The good, bad and ugly of NFL's opening 4 weeks
Still, we'll try to decipher what happened in a September that saw some early season swoons and some sizzling starts.
The NFL wants offense, offense and more offense. If a game winds up 60-55, the folks on Park Avenue will have no problem with it.
So the points explosion the Rams and Chiefs put forth in the first four games deserve praise for their entertainment value, and perhaps for pleasing the upper echelon bosses of the league. Both teams have young, strong-armed gamblers at quarterback, dynamic running backs, and schemes that befuddle defenses.
Kudos, too, go to some of the unexpectedly impressive teams through the opening month. We talk of:
—Cincinnati . Although the defense hasn't quite come around, the Bengals (3-1) have displayed enough with the ball, averaging 31.5 points despite playing three road games. There's a resilience this club rarely has displayed in recent seasons, best exhibited by the way the Bengals rallied to win at Atlanta on Sunday.
"We didn't flinch," quarterback Andy Dalton said. "We just kept going. That's what you need to be a really good team and to be a good offense."
—Baltimore . And most notably, Joe Flacco, who with a new and much stronger receiving group, has looked like the guy who helped the Ravens (3-1) win the 2012 championship. Almost always possessing a reliable defense, Baltimore has yielded 65 points; only Jacksonville among clubs that have played four times has yielded fewer.
—Tennessee . Talk about resilience, the Titans (3-1) have won three straight, each by three points. The gumption they showed in overtime versus defending Super Bowl champ Philadelphia — converting three fourth-down plays in overtime, one via penalty — is a great sign in Music City.
—Chicago . Monsters of the Midway indeed. It's been a while since a trade just before the season kicked off has had the kind of impact of the Bears (3-1) getting Khalil Mack from Oakland. This is a defense that should keep Chicago in every game — don't go overboard, Bears fans, by Mitchell Trubisky's six touchdown passes against a befuddled and, at times disinterested group of Buccaneers — and that bodes well for winter time for a recently downtrodden team.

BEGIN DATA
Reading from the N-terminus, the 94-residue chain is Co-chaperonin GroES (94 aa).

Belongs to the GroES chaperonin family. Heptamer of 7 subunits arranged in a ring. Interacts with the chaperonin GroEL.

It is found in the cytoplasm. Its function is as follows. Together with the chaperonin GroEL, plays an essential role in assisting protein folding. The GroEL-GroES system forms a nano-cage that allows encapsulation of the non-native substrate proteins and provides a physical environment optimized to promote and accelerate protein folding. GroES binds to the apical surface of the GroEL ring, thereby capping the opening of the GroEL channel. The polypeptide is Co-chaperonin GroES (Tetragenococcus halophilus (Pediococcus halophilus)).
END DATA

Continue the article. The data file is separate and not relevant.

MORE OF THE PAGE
—Cleveland. Hey, the Browns (1-2-1) have a win already. And a tie.
—TV ratings. They are up and, as we get closer to cold and nasty weather, the numbers figure to continue climbing.
Let's start with the new head coaches, who have a combined mark of 10-18, including Arizona, the only winless team at 0-4. Steve Wilks has a defensive background, but the Cardinals have allowed 94 points while scoring a measly 37. Already, 13 teams have scored at least 37 points in a game.
You must score consistently to win in the current NFL.
Chicago's Matt Nagy and Tennessee's Mike Vrabel (see above) each are 3-1. Indianapolis' Frank Reich, Oakland's Jon Gruden, Detroit's Matt Patricia and the Giants' Pat Shurmur all are 1-3.
Also not worth bragging about:
—10-minute OTs. The 2017 rule change had no effect as there were no ties. Already we've had two this season, nearly had three more on Sunday, and a perhaps unintended consequence of the shortening of overtime from 15 minutes, generally for player safety, could be coming. The OT structure allows the team that kicks off to begin the extra session to get the ball if the opponent opens with a field goal. What if that opponent uses up all 10 minutes and kicks a three-pointer to win it as overtime expires?
—The malaise plaguing supposed Super Bowl contenders in Minnesota, Pittsburgh and Atlanta, all playing far below expectations and revealing some alarming weak spots.
SHIELD YOUR EYES
Le'Veon Bell's holdout and what it has done to the Steelers, on the field and in the locker room, has gotten ugly.
Injuries to such key players as Earl Thomas, Tyler Eifert, Jimmy Garoppolo and three Falcons defensive starters not only were tough to watch, but could have long-range impacts on their careers and their teams' chances.
Finally, the officiating.
Coaches grit their teeth or, in the case of Packers' Mike McCarthy, slam their play sheet to the ground. Players demonstratively protest calls and reversals of calls. Broadcasters, including former NFL officiating chiefs, wonder aloud where that decision came from and how it was reached. Owners probably throw food around in their luxury boxes.
Points of emphasis become so emphasized that they exceed their intent. Hey, a Miami Dolphin gets hurt trying to avoid landing too hard on a quarterback in fear of getting a penalty for something that physics say is unavoidable.
Video replay in September became more intrusive than ever, and perhaps even a bit unreliable.
Of course, there are three more months to go. Let's see what October brings.